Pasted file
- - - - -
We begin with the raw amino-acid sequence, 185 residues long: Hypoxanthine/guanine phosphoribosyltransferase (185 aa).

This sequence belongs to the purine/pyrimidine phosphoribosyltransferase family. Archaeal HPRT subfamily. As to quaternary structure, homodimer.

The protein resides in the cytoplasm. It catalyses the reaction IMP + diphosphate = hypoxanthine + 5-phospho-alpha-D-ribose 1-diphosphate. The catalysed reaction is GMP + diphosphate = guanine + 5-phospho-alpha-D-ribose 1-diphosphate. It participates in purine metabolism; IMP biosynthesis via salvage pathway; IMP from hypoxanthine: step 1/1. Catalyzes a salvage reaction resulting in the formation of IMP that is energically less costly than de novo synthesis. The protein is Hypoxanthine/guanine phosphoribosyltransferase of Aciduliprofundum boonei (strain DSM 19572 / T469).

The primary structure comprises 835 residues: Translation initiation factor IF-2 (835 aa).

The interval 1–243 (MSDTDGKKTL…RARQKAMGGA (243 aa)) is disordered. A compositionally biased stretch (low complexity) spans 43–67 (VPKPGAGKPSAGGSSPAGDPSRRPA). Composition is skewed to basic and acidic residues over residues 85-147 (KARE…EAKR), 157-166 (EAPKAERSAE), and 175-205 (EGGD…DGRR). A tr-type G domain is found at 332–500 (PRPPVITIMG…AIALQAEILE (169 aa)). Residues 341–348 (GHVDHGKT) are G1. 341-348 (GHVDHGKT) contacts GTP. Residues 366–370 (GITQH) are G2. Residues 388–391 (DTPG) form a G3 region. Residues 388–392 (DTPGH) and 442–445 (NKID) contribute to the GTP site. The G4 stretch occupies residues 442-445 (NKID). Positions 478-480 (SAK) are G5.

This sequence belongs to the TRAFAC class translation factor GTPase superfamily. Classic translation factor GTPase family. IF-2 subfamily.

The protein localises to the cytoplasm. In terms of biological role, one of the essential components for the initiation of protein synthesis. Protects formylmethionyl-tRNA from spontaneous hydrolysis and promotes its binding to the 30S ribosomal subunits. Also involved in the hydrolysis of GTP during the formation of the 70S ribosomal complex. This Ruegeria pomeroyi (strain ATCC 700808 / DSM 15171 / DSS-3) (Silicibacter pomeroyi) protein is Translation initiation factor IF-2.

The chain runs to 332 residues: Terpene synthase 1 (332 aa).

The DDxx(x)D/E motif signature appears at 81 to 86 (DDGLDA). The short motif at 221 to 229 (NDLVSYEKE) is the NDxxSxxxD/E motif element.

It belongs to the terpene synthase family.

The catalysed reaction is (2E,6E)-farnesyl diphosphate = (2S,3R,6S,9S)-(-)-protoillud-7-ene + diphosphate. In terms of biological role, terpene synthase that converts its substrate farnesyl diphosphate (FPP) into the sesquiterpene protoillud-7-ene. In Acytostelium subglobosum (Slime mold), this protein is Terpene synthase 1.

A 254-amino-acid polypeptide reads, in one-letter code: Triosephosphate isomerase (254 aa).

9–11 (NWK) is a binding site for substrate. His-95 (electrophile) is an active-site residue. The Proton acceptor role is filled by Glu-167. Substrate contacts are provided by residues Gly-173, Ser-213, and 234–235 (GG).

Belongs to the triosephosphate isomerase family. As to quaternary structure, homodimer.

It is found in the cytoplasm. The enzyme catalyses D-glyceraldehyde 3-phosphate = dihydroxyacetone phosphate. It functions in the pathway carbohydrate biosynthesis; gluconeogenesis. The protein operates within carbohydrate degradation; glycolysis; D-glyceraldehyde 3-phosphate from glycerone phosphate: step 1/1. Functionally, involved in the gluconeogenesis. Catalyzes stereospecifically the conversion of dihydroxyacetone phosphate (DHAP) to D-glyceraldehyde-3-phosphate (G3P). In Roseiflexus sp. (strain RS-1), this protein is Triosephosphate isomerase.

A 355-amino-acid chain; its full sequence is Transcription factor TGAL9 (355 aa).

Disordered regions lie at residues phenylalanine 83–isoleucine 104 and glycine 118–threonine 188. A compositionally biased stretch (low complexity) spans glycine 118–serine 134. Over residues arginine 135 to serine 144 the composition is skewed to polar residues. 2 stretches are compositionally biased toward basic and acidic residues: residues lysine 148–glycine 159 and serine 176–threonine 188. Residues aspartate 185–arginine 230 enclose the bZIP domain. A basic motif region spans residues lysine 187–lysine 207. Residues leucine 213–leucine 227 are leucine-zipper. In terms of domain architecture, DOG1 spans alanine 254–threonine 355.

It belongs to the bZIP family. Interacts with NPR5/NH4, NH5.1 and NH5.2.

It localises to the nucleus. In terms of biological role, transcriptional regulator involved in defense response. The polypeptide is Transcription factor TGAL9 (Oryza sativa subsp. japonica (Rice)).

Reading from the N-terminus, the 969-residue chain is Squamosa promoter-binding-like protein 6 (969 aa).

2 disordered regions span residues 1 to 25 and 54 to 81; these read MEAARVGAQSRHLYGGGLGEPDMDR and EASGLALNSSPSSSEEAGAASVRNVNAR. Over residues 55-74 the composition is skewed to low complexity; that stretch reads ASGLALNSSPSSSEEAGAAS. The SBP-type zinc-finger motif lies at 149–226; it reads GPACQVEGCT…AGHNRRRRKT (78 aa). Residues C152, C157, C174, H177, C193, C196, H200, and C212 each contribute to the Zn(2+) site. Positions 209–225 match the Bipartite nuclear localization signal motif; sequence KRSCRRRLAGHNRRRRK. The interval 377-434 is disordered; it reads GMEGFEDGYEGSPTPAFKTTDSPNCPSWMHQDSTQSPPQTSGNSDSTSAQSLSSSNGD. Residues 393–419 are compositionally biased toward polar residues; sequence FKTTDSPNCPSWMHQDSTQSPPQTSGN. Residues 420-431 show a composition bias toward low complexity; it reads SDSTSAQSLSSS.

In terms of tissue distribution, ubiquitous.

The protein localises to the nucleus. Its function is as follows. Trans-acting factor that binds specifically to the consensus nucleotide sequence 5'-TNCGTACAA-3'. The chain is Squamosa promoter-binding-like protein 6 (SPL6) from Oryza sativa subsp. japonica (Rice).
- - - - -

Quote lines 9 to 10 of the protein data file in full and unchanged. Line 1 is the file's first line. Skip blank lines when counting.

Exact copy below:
The DDxx(x)D/E motif signature appears at 81 to 86 (DDGLDA). The short motif at 221 to 229 (NDLVSYEKE) is the NDxxSxxxD/E motif element.

It belongs to the terpene synthase family.